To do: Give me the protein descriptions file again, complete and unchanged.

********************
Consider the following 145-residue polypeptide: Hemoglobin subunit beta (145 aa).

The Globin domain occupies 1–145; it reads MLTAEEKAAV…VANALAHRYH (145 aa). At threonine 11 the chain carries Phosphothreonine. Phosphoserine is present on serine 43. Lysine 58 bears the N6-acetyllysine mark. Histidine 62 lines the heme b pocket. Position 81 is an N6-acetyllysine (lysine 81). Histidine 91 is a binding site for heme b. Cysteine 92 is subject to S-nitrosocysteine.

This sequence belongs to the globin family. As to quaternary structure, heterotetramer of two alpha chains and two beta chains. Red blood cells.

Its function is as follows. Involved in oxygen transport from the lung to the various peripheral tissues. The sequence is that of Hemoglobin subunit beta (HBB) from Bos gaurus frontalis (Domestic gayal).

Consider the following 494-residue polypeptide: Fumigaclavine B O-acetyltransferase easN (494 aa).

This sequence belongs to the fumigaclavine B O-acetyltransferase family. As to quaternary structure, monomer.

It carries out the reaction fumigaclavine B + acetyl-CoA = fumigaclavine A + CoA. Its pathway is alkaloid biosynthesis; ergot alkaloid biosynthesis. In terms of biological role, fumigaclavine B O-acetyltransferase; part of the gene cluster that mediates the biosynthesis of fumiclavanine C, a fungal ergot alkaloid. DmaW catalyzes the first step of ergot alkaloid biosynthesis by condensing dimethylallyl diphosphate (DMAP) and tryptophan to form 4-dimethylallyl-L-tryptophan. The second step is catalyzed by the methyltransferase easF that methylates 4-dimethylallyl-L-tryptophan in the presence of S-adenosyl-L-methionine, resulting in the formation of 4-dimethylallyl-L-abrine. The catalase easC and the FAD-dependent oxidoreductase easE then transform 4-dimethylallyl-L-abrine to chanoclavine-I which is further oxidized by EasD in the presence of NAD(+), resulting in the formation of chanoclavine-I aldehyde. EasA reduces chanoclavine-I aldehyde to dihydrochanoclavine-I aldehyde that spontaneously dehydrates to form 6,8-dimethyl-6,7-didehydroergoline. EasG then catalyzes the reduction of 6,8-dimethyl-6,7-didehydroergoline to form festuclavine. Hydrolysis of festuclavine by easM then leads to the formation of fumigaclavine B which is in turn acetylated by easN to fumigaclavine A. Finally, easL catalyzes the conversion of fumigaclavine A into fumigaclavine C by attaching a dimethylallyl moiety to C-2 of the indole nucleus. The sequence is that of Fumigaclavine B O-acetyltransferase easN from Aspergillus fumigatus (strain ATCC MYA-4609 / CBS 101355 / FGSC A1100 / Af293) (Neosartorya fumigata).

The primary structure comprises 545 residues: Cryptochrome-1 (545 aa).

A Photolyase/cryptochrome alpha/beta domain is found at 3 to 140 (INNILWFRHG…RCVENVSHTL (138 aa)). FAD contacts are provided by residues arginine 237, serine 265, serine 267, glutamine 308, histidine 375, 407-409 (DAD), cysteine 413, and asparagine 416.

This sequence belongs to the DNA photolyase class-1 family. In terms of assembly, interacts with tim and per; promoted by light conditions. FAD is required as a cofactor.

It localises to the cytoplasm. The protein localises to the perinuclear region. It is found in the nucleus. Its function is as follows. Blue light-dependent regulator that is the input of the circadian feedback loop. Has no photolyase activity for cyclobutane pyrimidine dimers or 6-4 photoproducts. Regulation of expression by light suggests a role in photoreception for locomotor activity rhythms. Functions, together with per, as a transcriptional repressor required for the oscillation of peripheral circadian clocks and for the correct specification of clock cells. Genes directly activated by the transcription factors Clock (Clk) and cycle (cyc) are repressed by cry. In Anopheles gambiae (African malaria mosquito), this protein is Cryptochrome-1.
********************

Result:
Consider the following 145-residue polypeptide: Hemoglobin subunit beta (145 aa).

The Globin domain occupies 1–145; it reads MLTAEEKAAV…VANALAHRYH (145 aa). At threonine 11 the chain carries Phosphothreonine. Phosphoserine is present on serine 43. Lysine 58 bears the N6-acetyllysine mark. Histidine 62 lines the heme b pocket. Position 81 is an N6-acetyllysine (lysine 81). Histidine 91 is a binding site for heme b. Cysteine 92 is subject to S-nitrosocysteine.

This sequence belongs to the globin family. As to quaternary structure, heterotetramer of two alpha chains and two beta chains. Red blood cells.

Its function is as follows. Involved in oxygen transport from the lung to the various peripheral tissues. The sequence is that of Hemoglobin subunit beta (HBB) from Bos gaurus frontalis (Domestic gayal).

Consider the following 494-residue polypeptide: Fumigaclavine B O-acetyltransferase easN (494 aa).

This sequence belongs to the fumigaclavine B O-acetyltransferase family. As to quaternary structure, monomer.

It carries out the reaction fumigaclavine B + acetyl-CoA = fumigaclavine A + CoA. Its pathway is alkaloid biosynthesis; ergot alkaloid biosynthesis. In terms of biological role, fumigaclavine B O-acetyltransferase; part of the gene cluster that mediates the biosynthesis of fumiclavanine C, a fungal ergot alkaloid. DmaW catalyzes the first step of ergot alkaloid biosynthesis by condensing dimethylallyl diphosphate (DMAP) and tryptophan to form 4-dimethylallyl-L-tryptophan. The second step is catalyzed by the methyltransferase easF that methylates 4-dimethylallyl-L-tryptophan in the presence of S-adenosyl-L-methionine, resulting in the formation of 4-dimethylallyl-L-abrine. The catalase easC and the FAD-dependent oxidoreductase easE then transform 4-dimethylallyl-L-abrine to chanoclavine-I which is further oxidized by EasD in the presence of NAD(+), resulting in the formation of chanoclavine-I aldehyde. EasA reduces chanoclavine-I aldehyde to dihydrochanoclavine-I aldehyde that spontaneously dehydrates to form 6,8-dimethyl-6,7-didehydroergoline. EasG then catalyzes the reduction of 6,8-dimethyl-6,7-didehydroergoline to form festuclavine. Hydrolysis of festuclavine by easM then leads to the formation of fumigaclavine B which is in turn acetylated by easN to fumigaclavine A. Finally, easL catalyzes the conversion of fumigaclavine A into fumigaclavine C by attaching a dimethylallyl moiety to C-2 of the indole nucleus. The sequence is that of Fumigaclavine B O-acetyltransferase easN from Aspergillus fumigatus (strain ATCC MYA-4609 / CBS 101355 / FGSC A1100 / Af293) (Neosartorya fumigata).

The primary structure comprises 545 residues: Cryptochrome-1 (545 aa).

A Photolyase/cryptochrome alpha/beta domain is found at 3 to 140 (INNILWFRHG…RCVENVSHTL (138 aa)). FAD contacts are provided by residues arginine 237, serine 265, serine 267, glutamine 308, histidine 375, 407-409 (DAD), cysteine 413, and asparagine 416.

This sequence belongs to the DNA photolyase class-1 family. In terms of assembly, interacts with tim and per; promoted by light conditions. FAD is required as a cofactor.

It localises to the cytoplasm. The protein localises to the perinuclear region. It is found in the nucleus. Its function is as follows. Blue light-dependent regulator that is the input of the circadian feedback loop. Has no photolyase activity for cyclobutane pyrimidine dimers or 6-4 photoproducts. Regulation of expression by light suggests a role in photoreception for locomotor activity rhythms. Functions, together with per, as a transcriptional repressor required for the oscillation of peripheral circadian clocks and for the correct specification of clock cells. Genes directly activated by the transcription factors Clock (Clk) and cycle (cyc) are repressed by cry. In Anopheles gambiae (African malaria mosquito), this protein is Cryptochrome-1.